Ultrasound vs. Stethoscope

CNN.com – Ultrasound may mean end to classic stethoscope – Aug. 27, 2003
In an article that has to have been written by an ultrasound rep, CNN says:

Handheld ultrasound is the tool of choice for some doctors who think it’s time to replace the stethoscope, which has seen little change since a French physician invented it in the early 1800s.

Ultrasound (US) is a tool, no more, no less. Emergency Physicians (EP) use US daily in the evaluation and management of a variety of disorders that come to the ED, from trauma to abdominal pain to vaginal bleeding. I use US frequently, to answer very specific questions about my patients.

To quote a lecturer in ED US, “it’s going to answer a question, it’s not a Tricorder to scan for disease.” That’s how EP’s use it: my most common use is the FAST Scan, the Focused Abdominal Sonogram for Trauma, a noninvasive way to quickly and efficiently evaluate trauma patients for scute, life threatening emergencies.

Now, when you think US, do you think EP? No, you think radiologist (or Obstetricians and Cardiologists, both of whom use US, and both groups still carry and use their stethoscopes).. Not too surprisingly, radiologists (who virtually never do their own ultrasounds but read the films developed by the sonographers) know a turf battle when they see it, and aren’t shy about protecting their income turf.

“There’s a specialty in ultrasound,” says Dr. Michael Hill of the American College of Radiology. “It’s a technical skill that’s hard to learn to be good.”

Hill says he’s worried that if untrained doctors use a tool like ultrasound, they will both misdiagnose and think they see problems where there aren’t any. This could mean patients end up having unnecessary procedures.

Let’s not kid ourselves, this isn’t altruism about patients possibly getting unnecessary procedures, it’s about income protection. (Well, that’s a little harsh, but not very. I have seen the radiologist proposals for ED US, and they’re ridiculous). Not surprisingly, other specialities have decided what they need, and have made their own decisions about US.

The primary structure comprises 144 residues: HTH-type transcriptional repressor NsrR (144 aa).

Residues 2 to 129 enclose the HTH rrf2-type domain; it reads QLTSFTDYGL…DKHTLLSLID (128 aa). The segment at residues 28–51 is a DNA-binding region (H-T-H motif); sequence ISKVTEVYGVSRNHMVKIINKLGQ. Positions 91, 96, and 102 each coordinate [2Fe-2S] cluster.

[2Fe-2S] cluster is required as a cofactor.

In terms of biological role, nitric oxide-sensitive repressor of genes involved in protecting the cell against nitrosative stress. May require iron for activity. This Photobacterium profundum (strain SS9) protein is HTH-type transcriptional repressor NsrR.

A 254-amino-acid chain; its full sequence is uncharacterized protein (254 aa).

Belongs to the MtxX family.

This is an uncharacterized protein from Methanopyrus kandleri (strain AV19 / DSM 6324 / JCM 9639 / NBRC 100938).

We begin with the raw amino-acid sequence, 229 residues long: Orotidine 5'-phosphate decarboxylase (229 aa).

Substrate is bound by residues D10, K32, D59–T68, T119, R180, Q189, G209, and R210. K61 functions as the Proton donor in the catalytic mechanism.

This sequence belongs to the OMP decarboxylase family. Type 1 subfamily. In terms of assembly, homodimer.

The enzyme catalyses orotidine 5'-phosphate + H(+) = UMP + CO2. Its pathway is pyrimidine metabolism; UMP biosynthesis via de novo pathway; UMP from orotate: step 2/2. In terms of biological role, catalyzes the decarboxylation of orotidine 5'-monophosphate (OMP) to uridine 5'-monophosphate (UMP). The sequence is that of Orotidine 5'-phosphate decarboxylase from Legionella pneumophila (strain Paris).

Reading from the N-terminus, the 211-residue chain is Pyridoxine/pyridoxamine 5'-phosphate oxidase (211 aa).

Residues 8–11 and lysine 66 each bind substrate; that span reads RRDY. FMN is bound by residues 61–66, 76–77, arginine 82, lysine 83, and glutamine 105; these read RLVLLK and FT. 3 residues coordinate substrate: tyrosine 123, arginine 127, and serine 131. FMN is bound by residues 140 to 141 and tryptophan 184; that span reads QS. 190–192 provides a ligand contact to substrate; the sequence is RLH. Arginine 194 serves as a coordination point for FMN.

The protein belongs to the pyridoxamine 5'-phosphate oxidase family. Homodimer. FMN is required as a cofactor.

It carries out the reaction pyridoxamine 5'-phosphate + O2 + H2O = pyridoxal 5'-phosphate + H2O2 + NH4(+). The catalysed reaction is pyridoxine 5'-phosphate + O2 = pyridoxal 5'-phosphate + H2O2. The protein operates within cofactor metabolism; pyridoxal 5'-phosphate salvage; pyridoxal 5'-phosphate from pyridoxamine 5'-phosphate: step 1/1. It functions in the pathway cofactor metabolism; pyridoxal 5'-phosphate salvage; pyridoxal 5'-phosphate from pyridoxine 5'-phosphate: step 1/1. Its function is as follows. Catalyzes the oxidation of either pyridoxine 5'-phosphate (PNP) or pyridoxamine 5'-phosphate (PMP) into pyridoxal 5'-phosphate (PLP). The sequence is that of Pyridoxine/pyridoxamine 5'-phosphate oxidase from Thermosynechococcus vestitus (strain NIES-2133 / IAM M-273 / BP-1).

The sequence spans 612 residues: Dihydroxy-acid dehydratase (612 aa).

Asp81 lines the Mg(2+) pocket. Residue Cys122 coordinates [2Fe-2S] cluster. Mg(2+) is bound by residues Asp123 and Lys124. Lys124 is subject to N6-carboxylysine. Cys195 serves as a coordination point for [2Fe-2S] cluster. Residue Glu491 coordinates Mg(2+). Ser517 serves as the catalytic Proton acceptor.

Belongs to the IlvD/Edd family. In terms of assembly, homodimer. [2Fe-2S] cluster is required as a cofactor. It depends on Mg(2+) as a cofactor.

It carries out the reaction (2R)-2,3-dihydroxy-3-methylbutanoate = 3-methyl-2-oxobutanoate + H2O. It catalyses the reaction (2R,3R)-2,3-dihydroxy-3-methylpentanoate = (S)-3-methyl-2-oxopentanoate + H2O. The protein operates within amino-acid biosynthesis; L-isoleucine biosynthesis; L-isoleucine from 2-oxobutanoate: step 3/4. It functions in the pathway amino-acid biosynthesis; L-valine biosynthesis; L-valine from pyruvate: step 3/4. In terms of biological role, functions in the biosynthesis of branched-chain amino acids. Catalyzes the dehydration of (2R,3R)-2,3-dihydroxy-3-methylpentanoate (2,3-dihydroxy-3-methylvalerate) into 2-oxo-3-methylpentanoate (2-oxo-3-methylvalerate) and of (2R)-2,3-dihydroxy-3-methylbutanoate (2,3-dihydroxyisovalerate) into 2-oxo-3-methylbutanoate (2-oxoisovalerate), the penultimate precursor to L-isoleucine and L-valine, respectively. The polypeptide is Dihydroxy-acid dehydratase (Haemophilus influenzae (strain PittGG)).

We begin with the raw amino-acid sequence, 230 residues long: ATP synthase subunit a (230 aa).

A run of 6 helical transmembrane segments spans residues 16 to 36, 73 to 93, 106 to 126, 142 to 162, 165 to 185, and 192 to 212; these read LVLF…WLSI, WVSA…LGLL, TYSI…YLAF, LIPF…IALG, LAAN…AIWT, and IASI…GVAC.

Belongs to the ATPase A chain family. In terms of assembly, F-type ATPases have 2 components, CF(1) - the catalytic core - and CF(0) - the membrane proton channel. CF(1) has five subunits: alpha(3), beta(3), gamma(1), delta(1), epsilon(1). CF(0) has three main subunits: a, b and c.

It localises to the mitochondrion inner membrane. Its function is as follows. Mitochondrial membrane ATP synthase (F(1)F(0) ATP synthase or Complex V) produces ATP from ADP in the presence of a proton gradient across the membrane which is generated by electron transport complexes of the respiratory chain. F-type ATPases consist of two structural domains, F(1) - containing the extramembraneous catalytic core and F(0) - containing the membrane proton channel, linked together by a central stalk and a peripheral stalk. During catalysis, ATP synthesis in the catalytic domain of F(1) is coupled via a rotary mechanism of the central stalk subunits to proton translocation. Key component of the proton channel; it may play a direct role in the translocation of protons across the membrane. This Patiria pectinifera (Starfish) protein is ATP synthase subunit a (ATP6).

In my opinion, there will always be a need for stethoscopes, and US will be an adjunct to diagnosis for many gruops of physicians.

Links to some Emergency Medicine Ultrasound resources:
ACEP Section of Emergency Ultrasound
AAEM Performance of Emergency Screening Ultrasound Examinations


  1. FAST exams where I practice are growing in popularity, and we have avoided the turf battles because we get credentials through the department of surgery.
    However, where I trained, the battles were severe. The radiologists would not let us use a hand-held machine (we had to drag a big one from the department), a tech had to do the study (not us, and often the tech had to come from home), and the radiologists STILL insisted on a CT. These limitations severly diminished the utility of the FAST exam. It was so much trouble that we just stopped doing them, and I wasn’t able to get my numbers while a resident.

  2. Bill Shields says:

    The blogger is wrong . This is a qulity, not turf, issue. In any event, if hand-held ultrasoung does replace the stethescope, remember that no one gets paid anything extra for using a stethescope.